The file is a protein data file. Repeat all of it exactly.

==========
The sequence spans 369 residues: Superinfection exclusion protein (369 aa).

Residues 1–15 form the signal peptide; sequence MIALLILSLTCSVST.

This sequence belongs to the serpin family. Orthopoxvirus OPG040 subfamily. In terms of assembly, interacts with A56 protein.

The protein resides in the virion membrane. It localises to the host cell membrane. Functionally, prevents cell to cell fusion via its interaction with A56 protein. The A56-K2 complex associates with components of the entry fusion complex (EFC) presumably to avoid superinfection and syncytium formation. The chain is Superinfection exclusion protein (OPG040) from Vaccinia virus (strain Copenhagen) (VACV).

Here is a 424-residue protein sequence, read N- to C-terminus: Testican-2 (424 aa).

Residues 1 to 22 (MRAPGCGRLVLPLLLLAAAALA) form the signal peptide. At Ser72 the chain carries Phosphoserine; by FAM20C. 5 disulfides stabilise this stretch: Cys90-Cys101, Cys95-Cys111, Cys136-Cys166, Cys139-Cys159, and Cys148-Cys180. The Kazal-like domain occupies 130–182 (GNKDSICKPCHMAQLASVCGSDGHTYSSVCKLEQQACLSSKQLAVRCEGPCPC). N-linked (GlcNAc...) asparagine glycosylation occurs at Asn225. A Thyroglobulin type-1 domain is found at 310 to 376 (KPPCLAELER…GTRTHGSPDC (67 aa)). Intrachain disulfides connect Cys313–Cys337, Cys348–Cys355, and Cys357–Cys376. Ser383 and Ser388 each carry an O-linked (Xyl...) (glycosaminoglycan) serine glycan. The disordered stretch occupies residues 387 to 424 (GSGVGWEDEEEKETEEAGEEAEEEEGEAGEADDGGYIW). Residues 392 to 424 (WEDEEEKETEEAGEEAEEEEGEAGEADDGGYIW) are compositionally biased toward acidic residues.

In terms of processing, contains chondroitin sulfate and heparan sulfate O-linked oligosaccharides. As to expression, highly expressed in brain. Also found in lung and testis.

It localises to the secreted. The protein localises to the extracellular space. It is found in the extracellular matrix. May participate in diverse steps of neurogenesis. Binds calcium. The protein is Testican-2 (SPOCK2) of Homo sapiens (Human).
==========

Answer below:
The sequence spans 369 residues: Superinfection exclusion protein (369 aa).

Residues 1–15 form the signal peptide; sequence MIALLILSLTCSVST.

This sequence belongs to the serpin family. Orthopoxvirus OPG040 subfamily. In terms of assembly, interacts with A56 protein.

The protein resides in the virion membrane. It localises to the host cell membrane. Functionally, prevents cell to cell fusion via its interaction with A56 protein. The A56-K2 complex associates with components of the entry fusion complex (EFC) presumably to avoid superinfection and syncytium formation. The chain is Superinfection exclusion protein (OPG040) from Vaccinia virus (strain Copenhagen) (VACV).

Here is a 424-residue protein sequence, read N- to C-terminus: Testican-2 (424 aa).

Residues 1 to 22 (MRAPGCGRLVLPLLLLAAAALA) form the signal peptide. At Ser72 the chain carries Phosphoserine; by FAM20C. 5 disulfides stabilise this stretch: Cys90-Cys101, Cys95-Cys111, Cys136-Cys166, Cys139-Cys159, and Cys148-Cys180. The Kazal-like domain occupies 130–182 (GNKDSICKPCHMAQLASVCGSDGHTYSSVCKLEQQACLSSKQLAVRCEGPCPC). N-linked (GlcNAc...) asparagine glycosylation occurs at Asn225. A Thyroglobulin type-1 domain is found at 310 to 376 (KPPCLAELER…GTRTHGSPDC (67 aa)). Intrachain disulfides connect Cys313–Cys337, Cys348–Cys355, and Cys357–Cys376. Ser383 and Ser388 each carry an O-linked (Xyl...) (glycosaminoglycan) serine glycan. The disordered stretch occupies residues 387 to 424 (GSGVGWEDEEEKETEEAGEEAEEEEGEAGEADDGGYIW). Residues 392 to 424 (WEDEEEKETEEAGEEAEEEEGEAGEADDGGYIW) are compositionally biased toward acidic residues.

In terms of processing, contains chondroitin sulfate and heparan sulfate O-linked oligosaccharides. As to expression, highly expressed in brain. Also found in lung and testis.

It localises to the secreted. The protein localises to the extracellular space. It is found in the extracellular matrix. May participate in diverse steps of neurogenesis. Binds calcium. The protein is Testican-2 (SPOCK2) of Homo sapiens (Human).